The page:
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An in vitro and in vivo toxicologic evaluation of a stabilized aloe vera gel supplement drink in mice.
Food Chem. Toxicol.
PUBLISHED: 01-09-2013
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Aloe vera gel is increasingly consumed as a beverage dietary supplement. The purpose of this study was to determine potential toxicity of a stabilized aloe vera gel derived from the inner gel fillet and marketed as a drink. The gel juice was assessed through assays of genotoxicity in vivo and acute and subchronic toxicity in B6C3F1 mice. Aloe vera did not increase the SOS DNA repair response in Escherichia coli and at 1× and 0.25× it did not increase mutagenesis of Salmonella TA100 resulting in histidine biosynthesis. At 3 and 14days following acute exposure, male and female mice gavaged with the stabilized aloe gel had daily appearances, total body weight gain, selected organ weights, necropsy and hematology tests similar to control mice gavaged with water. After a 13-week aloe gel feed study, male and female mice evaluated by the same criteria as the acute study plus feed consumption and serum chemistry tests were found to be equivalent to control groups. These data indicate that a commercial stabilized aloe gel consumed as a beverage was not genotoxic or toxic in vivo. These results contrast with those obtained using preparations containing aloe latex phenolic compounds such as anthraquinones.
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Chorea in the clinical presentation of moyamoya disease: results of surgical revascularization and a proposed clinicopathological correlation.
J Neurosurg Pediatr
PUBLISHED: 01-04-2013
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Chorea is a movement disorder characterized by brief, irregular, involuntary contractions that appear to flow from 1 muscle to another. There are a limited number of reports in the literature that have linked moyamoya disease and chorea. The authors describe their experience in treating moyamoya disease in patients in whom chorea developed as part of the clinical presentation.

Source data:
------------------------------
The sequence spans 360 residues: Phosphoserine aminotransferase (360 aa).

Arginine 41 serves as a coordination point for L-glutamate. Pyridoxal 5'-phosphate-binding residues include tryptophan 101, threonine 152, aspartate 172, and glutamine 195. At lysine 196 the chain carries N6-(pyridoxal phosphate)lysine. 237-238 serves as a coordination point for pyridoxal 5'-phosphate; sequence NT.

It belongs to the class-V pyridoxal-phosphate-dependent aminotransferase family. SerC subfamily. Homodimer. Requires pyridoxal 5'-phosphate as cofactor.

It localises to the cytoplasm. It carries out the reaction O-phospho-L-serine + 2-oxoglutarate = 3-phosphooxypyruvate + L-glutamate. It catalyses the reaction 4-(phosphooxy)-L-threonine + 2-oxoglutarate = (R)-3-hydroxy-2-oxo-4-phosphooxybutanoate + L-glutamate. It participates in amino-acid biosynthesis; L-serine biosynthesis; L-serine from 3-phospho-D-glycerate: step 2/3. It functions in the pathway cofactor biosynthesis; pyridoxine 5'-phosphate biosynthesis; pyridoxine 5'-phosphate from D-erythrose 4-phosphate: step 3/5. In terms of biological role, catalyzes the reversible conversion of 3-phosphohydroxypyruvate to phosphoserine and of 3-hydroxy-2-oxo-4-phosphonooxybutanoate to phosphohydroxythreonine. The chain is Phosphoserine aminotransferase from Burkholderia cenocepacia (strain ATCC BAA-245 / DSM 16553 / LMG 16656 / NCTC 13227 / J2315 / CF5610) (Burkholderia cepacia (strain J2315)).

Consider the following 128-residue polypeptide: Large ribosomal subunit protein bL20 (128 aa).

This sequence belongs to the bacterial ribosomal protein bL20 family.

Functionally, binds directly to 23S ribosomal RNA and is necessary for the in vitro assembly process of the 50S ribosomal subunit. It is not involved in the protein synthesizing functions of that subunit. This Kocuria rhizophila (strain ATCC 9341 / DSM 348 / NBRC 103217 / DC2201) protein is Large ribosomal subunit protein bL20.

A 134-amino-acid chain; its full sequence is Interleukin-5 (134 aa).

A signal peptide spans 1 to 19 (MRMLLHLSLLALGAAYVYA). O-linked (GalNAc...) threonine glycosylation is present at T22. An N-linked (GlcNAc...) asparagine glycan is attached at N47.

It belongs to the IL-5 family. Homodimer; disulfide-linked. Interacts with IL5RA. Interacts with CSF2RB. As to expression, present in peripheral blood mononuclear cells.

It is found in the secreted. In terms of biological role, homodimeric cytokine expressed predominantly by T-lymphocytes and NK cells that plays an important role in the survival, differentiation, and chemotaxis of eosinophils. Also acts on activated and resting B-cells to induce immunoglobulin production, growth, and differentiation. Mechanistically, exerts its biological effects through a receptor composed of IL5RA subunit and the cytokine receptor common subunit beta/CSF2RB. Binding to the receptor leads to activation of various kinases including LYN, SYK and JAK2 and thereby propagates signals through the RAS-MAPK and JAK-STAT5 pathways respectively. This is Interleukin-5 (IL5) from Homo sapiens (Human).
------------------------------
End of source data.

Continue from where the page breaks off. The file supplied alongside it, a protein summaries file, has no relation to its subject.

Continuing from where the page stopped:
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Neural Adaptation and Behavioral Measures of Temporal Processing and Speech Perception in Cochlear Implant Recipients.
PLoS ONE
PUBLISHED: 01-01-2013
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The objective was to determine if one of the neural temporal features, neural adaptation, can account for the across-subject variability in behavioral measures of temporal processing and speech perception performance in cochlear implant (CI) recipients. Neural adaptation is the phenomenon in which neural responses are the strongest at the beginning of the stimulus and decline following stimulus repetition (e.g., stimulus trains). It is unclear how this temporal property of neural responses relates to psychophysical measures of temporal processing (e.g., gap detection) or speech perception. The adaptation of the electrical compound action potential (ECAP) was obtained using 1000 pulses per second (pps) biphasic pulse trains presented directly to the electrode. The adaptation of the late auditory evoked potential (LAEP) was obtained using a sequence of 1-kHz tone bursts presented acoustically, through the cochlear implant. Behavioral temporal processing was measured using the Random Gap Detection Test at the most comfortable listening level. Consonant nucleus consonant (CNC) word and AzBio sentences were also tested. The results showed that both ECAP and LAEP display adaptive patterns, with a substantial across-subject variability in the amount of adaptation. No correlations between the amount of neural adaptation and gap detection thresholds (GDTs) or speech perception scores were found. The correlations between the degree of neural adaptation and demographic factors showed that CI users having more LAEP adaptation were likely to be those implanted at a younger age than CI users with less LAEP adaptation. The results suggested that neural adaptation, at least this feature alone, cannot account for the across-subject variability in temporal processing ability in the CI users. However, the finding that the LAEP adaptive pattern was less prominent in the CI group compared to the normal hearing group may suggest the important role of normal adaptation pattern at the cortical level in speech perception.
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Differentiation of prostate cancer cells using flexible fluorescent polymers.
Anal. Chem.
PUBLISHED: 12-14-2011
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Using water-soluble, fluorescent, flexible polymers, we have devised a novel methodology for identification and differentiation of prostate cancer cells. Using a stepwise linear discriminant analysis, we demonstrate that the differential modulations of the polymer emission intensities in the presence of conditioned cell culture media can be used to distinguish between prostate cancer subtypes and between cancerous and noncancer cells. The differences in the compositions of the conditioned cell culture media are likely contributing to different fluorescence spectral patterns of the polymers. This in vitro approach may provide a novel platform for the development of an alternative prostate cancer diagnostic and subtyping technique.